I took off some time to watch the inauguration of Donald John Trump. The peaceful transition of power. It was quite a sight to behold. I could not help but think as I was watching the inauguration and all of the festivities of what happened March 4, 1865. This was the second inaugural address of Abraham Lincoln. Those words forever etched in the annals of history. “With high hope for the future,” but “no prediction in regard to it” that is the future said Abraham Lincoln, “is ventured.”
Lincoln went on to say,
The Almighty has His own purposes. “Woe unto the world because of offenses; for it must needs be that offenses come, but woe to that man by whom the offense cometh.” If we shall suppose that American slavery is one of those offenses which, in the providence of God, must needs come, but which, having continued through His appointed time, He now wills to remove, and that He gives to both North and South this terrible war as the woe due to those by whom the offense came, shall we discern therein any departure from those divine attributes which the believers in a living God always ascribe to Him? Fondly do we hope, fervently do we pray, that this mighty scourge of war may speedily pass away. Yet, if God wills that it continue until all the wealth piled by the bondsman’s two hundred and fifty years of unrequited toil shall be sunk, and until every drop of blood drawn with the lash shall be paid by another drawn with the sword, as was said three thousand years ago, so still it must be said “the judgments of the Lord are true and righteous altogether.”
I was thinking that Abraham Lincoln died precisely forty-one days after he penned those words and then spoke them at the inauguration. My mind flashed back to the prophet Isaiah:
All men are like grass, and all their glory is like the flowers of the field. The grass withers and the flowers fall, because the breath of the Lord blows on them. Surely the people are grass. The grass withers and the flowers fall, but the word of our God stands forever….
Who has measured the waters in the hollow of his hand, or with the breadth of his hand marked off the heavens? Who has held the dust of the earth in a basket, or weighed the mountains on the scales and the hills in a balance?….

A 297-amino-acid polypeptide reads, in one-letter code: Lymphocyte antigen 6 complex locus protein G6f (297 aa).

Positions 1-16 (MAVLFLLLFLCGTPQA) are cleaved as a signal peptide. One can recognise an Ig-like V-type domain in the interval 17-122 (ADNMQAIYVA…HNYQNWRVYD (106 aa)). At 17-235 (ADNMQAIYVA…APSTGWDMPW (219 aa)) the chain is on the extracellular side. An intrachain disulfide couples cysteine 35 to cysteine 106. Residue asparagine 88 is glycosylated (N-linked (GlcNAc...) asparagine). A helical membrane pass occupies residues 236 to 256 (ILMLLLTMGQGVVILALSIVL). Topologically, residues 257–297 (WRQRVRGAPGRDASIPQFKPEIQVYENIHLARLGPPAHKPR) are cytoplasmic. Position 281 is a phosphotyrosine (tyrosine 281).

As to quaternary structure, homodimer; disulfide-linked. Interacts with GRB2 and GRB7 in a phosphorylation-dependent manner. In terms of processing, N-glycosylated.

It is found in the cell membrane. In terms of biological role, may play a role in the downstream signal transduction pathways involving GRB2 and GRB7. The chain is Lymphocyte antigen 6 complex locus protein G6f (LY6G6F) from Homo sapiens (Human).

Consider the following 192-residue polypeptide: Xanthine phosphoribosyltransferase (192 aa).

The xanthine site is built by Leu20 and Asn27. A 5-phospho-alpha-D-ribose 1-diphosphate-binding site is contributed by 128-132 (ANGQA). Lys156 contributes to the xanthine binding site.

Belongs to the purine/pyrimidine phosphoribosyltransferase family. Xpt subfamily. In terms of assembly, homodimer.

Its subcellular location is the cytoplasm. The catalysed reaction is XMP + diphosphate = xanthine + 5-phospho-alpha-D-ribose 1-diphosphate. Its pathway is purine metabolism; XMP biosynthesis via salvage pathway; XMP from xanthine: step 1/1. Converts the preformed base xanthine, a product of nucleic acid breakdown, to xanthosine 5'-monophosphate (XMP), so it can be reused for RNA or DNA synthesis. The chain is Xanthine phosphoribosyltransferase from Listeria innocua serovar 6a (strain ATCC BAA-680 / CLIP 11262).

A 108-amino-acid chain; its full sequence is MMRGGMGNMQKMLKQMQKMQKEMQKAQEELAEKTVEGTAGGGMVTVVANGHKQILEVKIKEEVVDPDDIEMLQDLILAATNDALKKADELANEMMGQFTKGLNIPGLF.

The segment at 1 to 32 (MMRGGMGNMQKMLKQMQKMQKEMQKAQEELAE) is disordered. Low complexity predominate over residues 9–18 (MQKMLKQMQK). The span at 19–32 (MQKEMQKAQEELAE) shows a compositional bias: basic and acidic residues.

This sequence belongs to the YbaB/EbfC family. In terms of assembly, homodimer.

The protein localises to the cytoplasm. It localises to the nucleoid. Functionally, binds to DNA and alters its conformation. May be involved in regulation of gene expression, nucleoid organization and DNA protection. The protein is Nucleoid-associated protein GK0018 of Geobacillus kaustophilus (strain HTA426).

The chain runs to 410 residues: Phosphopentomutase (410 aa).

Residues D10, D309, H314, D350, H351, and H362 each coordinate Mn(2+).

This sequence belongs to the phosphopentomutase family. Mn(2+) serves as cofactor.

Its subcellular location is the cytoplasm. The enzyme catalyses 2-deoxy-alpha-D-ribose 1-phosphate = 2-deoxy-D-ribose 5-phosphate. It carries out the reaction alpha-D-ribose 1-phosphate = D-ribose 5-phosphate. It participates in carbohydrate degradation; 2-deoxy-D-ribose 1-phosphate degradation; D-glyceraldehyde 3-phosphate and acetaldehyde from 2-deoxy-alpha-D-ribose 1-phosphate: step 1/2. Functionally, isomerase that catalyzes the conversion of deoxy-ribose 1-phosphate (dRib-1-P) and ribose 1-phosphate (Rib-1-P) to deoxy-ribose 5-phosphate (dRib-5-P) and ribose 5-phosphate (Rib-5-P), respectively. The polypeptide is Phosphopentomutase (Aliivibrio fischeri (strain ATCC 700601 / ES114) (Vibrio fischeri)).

Surely the nations are like a drop in a bucket; they are regarded as dust on the scales; he weighs the islands as though they were fine dust….
Before him all the nations are as nothing; they are regarded by him as worthless and less than nothing….
He brings princes to naught and reduces the rulers of this world to nothing. No sooner are they planted, no sooner are they sown, no sooner do they take root in the ground, than he blows on them and they wither, and a whirlwind sweeps them away like chaff
(Isaiah 40:6-8, 12, 15, 17, 23-24 NIV).
Interestingly enough, when you think about the proclamation that Lincoln made for a national day of fasting and prayer. I loved what he said:
We have forgotten the gracious hand which preserved us in peace, and multiplied and enriched and strengthened us; and we have vainly imagined, in the deceitfulness of our hearts, that all these blessings were produced by some superior wisdom and virtue of our own. Intoxicated with unbroken success, we have become too self-sufficient to feel the necessity of redeeming and preserving grace, too proud to pray to the God that made us!
It behooves us then, to humble ourselves before the offended Power, to confess our national sins, and to pray for clemency and forgiveness.
I bring all that up because when we see the pomp and the power sometimes we think we can rely on the arm of flesh, but ultimately, we are totally and completely reliant on the arm of the Lord.
Blog adapted from the January 21, 2017 Bible Answer Man broadcast.